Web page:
The image making started to become about the intuitive sensibility of exploring places that had some kind of resonance in terms of my experience…I guess when I’m actually taking photographs I’m fumbling around looking for a way to interpret what’s in my head. I have learned that intuition is vitally important within my process, particularly at the image-making stage and it is this moment of recognition that brings the work together.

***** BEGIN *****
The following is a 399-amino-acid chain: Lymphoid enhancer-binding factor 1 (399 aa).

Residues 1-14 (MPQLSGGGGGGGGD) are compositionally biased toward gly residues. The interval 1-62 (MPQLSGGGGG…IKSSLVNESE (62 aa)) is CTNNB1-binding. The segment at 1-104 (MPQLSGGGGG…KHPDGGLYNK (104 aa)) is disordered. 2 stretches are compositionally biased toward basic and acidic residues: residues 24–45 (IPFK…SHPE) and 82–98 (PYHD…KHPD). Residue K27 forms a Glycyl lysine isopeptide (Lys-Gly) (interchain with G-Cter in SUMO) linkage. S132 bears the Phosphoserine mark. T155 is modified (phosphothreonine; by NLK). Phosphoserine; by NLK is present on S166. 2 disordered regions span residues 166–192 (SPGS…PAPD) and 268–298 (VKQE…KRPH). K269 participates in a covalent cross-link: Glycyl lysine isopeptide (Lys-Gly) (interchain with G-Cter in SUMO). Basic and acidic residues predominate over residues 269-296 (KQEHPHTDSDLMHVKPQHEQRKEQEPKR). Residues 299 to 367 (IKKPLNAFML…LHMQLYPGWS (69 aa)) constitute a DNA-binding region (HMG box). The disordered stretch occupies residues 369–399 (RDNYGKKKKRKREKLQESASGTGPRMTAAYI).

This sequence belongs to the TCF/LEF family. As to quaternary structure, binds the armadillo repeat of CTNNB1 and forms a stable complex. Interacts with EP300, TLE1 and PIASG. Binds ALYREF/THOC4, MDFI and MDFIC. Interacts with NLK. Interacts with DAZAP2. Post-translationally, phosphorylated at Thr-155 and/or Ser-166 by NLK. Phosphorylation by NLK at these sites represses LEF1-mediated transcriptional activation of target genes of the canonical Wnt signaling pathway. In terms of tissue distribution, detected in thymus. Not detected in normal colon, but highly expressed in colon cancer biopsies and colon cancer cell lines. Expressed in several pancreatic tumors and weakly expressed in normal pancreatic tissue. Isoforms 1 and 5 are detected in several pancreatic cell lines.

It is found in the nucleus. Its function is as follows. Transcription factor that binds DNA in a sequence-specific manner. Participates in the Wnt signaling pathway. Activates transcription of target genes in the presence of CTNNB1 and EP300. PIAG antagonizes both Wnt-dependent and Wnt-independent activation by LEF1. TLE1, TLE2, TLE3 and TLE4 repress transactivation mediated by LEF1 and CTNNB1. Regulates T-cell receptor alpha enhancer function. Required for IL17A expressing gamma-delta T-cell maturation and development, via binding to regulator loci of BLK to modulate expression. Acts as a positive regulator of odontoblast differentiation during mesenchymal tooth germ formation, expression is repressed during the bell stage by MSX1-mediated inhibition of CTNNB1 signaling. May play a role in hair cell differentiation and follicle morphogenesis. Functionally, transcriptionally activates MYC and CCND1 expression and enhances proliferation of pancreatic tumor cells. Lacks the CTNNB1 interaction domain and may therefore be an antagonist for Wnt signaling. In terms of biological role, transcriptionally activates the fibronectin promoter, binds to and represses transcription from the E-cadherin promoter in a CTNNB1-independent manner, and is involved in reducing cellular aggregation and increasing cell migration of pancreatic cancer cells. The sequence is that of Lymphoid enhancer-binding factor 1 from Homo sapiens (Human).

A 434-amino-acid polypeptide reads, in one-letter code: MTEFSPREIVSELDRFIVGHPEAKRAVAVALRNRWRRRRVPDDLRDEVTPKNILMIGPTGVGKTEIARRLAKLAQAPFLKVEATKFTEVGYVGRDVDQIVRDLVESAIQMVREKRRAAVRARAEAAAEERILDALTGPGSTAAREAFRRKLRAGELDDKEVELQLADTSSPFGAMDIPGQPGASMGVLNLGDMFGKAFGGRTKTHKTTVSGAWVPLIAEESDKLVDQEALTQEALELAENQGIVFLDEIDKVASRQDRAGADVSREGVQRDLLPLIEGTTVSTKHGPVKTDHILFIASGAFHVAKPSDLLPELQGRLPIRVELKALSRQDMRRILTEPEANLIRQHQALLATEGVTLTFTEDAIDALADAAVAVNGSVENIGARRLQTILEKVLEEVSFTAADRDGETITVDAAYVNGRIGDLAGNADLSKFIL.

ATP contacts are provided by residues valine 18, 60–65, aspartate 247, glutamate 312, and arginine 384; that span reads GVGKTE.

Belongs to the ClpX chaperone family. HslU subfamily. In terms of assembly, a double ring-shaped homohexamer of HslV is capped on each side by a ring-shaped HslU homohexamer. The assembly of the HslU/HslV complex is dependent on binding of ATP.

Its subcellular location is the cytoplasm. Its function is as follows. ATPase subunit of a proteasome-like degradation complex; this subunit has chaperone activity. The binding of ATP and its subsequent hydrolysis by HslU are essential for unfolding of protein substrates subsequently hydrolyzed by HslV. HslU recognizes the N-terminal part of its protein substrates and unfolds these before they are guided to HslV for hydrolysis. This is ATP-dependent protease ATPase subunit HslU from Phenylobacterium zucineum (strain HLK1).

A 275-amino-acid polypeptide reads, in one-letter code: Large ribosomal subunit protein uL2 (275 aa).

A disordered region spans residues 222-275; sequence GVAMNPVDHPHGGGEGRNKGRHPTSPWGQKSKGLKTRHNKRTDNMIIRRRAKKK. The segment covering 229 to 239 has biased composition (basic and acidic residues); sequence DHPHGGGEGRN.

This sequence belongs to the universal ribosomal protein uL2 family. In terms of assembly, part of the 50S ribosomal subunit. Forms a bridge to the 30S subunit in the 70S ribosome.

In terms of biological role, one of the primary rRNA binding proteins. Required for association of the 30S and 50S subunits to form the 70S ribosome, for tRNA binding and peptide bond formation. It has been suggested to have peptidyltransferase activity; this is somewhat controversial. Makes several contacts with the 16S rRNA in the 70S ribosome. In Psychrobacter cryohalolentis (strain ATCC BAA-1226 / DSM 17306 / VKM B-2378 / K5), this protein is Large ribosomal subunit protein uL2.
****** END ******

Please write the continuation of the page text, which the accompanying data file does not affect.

The photograph helps to create an alternative vocabulary to explore mental illness, but I think you have to look at this as a journey using the images to create a beginning, middle and an end. It’s a medium that lends itself to storytelling, so that each image is linked to its neighbours like bricks in a wall… If you take one image out of context it might address some sense of the subject, but the narrative breaks down and becomes meaningless. One image in that series cannot stand on its own, you may be able to see the signifiers, but for it to be relevant you need to see the whole sequence as story telling with a particular visual narrative. I think this allows people to engage with the work on their own terms and indifferent ways, where they start or end on a particular grid becomes a personal choice.